If you recall, I was pounding the table on natural gas prices last year when levels reached the $2 mark. Since that’s about half of what it costs to get the stuff out of the ground, that price was simply unsustainable.

Then, when prices dropped close to $3 a few months ago, I reiterated that prices weren’t going to stay there, either.

Today, we’re closer to $4 than $3.

[ad#Google Adsense 336×280-IA]And all indications show that prices will remain above $3 moving forward – and will likely inch closer to $5 within a couple of years.

Here’s why…

Crushing a 40-Year Record

According to BP’s (BP) Chief Economist, Christof Rühl, the single greatest factor for the upward movement for natural gas came from the electric power sector.

In 2012 – while coal use decreased by 12% – natural gas experienced the largest usage uptick of any single fuel in 40 years.

The main catalyst?

Power plant use of natural gas increased by an astounding 20%.

In each of the five years prior to 2012, natural gas usage increased by only about 6.5% on average.

Amazing what a low price can do for demand!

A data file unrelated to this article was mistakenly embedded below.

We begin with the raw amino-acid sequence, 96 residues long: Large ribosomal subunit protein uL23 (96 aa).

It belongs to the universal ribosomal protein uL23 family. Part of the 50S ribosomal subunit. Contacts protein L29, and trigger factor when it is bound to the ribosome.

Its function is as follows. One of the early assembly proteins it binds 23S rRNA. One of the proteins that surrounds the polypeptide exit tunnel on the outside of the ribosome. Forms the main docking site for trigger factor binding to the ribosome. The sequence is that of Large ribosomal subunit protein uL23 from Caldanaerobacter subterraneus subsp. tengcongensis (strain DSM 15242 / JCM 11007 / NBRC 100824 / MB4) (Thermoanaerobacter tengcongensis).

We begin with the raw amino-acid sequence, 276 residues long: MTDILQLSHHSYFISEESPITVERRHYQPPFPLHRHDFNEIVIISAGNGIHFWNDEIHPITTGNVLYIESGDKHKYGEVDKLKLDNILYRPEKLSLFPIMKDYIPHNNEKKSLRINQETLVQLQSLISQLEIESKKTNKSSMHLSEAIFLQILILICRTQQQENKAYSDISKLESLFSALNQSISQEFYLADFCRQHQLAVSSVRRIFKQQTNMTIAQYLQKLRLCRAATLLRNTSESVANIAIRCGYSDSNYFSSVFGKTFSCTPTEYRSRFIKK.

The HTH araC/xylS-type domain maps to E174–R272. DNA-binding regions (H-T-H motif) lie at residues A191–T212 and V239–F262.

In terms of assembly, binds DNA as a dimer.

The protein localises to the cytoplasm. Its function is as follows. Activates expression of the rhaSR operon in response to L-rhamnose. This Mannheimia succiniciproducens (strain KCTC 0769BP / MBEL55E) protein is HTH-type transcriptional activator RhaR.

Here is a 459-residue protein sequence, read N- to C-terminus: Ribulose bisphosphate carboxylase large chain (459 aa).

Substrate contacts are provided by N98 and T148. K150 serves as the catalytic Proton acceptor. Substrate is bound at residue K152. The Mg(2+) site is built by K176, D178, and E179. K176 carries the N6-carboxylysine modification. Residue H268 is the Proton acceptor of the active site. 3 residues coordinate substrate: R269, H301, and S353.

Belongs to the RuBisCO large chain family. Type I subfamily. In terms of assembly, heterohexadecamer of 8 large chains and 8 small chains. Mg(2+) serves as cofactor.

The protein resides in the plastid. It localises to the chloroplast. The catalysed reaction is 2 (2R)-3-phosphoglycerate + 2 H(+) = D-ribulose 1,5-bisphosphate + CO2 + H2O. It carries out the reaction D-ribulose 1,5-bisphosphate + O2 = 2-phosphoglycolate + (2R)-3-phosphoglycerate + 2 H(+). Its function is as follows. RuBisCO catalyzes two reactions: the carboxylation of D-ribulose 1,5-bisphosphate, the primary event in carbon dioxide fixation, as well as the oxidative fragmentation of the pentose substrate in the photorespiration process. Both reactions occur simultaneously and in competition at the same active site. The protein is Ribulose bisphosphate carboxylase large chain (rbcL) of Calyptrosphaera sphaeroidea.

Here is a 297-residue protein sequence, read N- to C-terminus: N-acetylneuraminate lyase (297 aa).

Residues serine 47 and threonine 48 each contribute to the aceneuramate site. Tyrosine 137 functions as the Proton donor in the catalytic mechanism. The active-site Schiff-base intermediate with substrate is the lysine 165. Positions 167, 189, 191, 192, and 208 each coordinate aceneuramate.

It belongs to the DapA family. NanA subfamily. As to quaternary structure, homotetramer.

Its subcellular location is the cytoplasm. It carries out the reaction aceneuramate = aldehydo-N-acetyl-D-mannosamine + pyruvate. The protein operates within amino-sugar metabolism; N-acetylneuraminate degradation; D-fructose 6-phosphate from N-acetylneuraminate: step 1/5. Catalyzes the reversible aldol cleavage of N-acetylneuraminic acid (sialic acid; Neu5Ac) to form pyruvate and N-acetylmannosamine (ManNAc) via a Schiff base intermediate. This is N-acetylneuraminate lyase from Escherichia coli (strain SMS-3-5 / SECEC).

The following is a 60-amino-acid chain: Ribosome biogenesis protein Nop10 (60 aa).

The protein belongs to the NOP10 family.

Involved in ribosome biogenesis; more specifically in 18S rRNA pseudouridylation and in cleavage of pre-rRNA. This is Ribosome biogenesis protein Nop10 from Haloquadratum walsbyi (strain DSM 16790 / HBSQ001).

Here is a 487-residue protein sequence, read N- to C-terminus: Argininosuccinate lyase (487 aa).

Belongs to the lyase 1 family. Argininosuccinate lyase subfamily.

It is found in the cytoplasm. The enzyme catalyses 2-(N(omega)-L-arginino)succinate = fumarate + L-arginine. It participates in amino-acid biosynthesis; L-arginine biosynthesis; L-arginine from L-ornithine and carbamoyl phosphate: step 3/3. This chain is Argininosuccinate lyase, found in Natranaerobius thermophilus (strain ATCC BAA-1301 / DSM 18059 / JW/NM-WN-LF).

Indeed, reaching low prices was the absolute best thing that could have happened. It forced utilities, consumers and even the government to get behind the fuel. After all, natural gas made businesses more money and cost consumers less money.

However, natural gas production, while solid, isn’t increasing like gangbusters. That’s because it still costs more to produce the gas than the market is willing to pay for it.

By 2015 or 2016, though, this supply/demand imbalance should disappear. For two reasons…

Where to Place Your Bets

First, demand from consumers, utilities and businesses will continue to increase.

Second, the United States will finally be able to export natural gas. This will create a bona fide outlet to the rest of the world – where the price of natural gas is higher than in the United States – sometimes by a multiple of three or four.

At that time, natural gas prices should breach the magical $4 level, thus creating a profit opportunity again.

Bottom line: The natural gas story in the United States is still in its infancy. The companies that stand to benefit the most in the coming years will have a strong asset position in both natural gas and liquids. This allows them to switch production based on market prices.

Chesapeake (CHK), for instance, was able to post stronger-than-expected profits despite the low prices for natural gas. As a result, the company is now up more than 50% since we first covered it. Shares should only continue to blast higher from here.

And “the chase” continues,

Karim Rahemtulla


Source: Oil & Energy Daily